He said there were times when he was playing at the flag retreat ceremony, and he could see all the way down Main Street to Sleeping Beauty's castle, and there were people packed everywhere.
"It was crazy all the people that were around," Gemberling said. "You never knew who you were going to see, what kind of environment you were going to be around, what kind of kids would be there, how willing they would be to play along."
Gemberling said the AACB director Dr. Ron McCurdy, a professor at University of Southern California, told the band a story about a fictional family called the Griswolds from Pocatello to keep them motivated throughout the summer. According to McCurdy, the Griswolds were a low- to middle-class family who saved up for three years to take their kids to Disneyland.
"And they don't care what is going on. They are going to see it all and by God, they are going to have a great time," Gemberling narrated. "So when they show up and see us, they don't care that we've played 'Bubbles Was a Cheerleader' 300 times over the summer. For them, it's the very first time that we've played it, and we have to make it look like it's the first time and treat it like it's the first time we've ever even touched that show."
Before some of the shows, McCurdy would introduce each band member and what university they attend. Gemberling, along with the first-chair trombone player, Jenny Kellogg, both represented the University of Idaho.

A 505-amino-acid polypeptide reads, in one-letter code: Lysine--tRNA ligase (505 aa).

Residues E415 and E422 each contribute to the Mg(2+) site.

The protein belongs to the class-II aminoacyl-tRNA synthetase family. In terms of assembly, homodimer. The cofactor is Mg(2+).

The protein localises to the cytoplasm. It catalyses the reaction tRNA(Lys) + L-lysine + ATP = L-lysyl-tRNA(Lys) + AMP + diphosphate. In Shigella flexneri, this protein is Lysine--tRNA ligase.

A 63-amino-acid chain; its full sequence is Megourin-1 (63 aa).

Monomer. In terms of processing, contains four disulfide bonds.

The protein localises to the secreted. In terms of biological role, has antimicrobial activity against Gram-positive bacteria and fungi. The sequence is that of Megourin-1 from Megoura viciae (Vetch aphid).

"It's kind of neat to come from a school that may not be well known, but let me be proof that at least our music school has one hell of a program," Gemberling said.
He also said that every once in a while when McCurdy yelled "University of Idaho!" a random Vandal fan in the crowd would cheer. Despite the support from fellow Vandals, Gemberling said he did run into one Boise State fan in Disneyland.
"Some girl was cheering for BSU and I got to be like, 'There are no BSU people in this group, but there are two Vandals, so go Vandals,' " Gemberling said.
Gemberling said he first knew he wanted to be in the All-American College Band when he was in high school and heard his father, Gary Gemberling, tell stories from his time in the band in 1975 in Disney World in Florida. His dad is band director at Lewiston High School.
As a second-generation AACB member, Gemberling said he hopes his time in Disneyland helped make an impact on someone who watched him perform, just like his dad's stories had an impact on him.
"It was little stuff, just kind of over a period. I made a difference in some way, whether it was just making people happy or giving them something to be excited about or possibly some kid who was out there sqying, 'Oh my gosh, I want to do that'," Gemberling said.
When he wasn't playing trumpet and performing all day, Gemberling enjoyed free admission to Disneyland and California Adventure as a perk of being a Disney cast member.
Gemberling returned to Moscow two weeks ago where he continues to perform in 11 different ensembles in the Lionel Hampton School of Music and the Moscow community. He will graduate from the University of Idaho in the spring.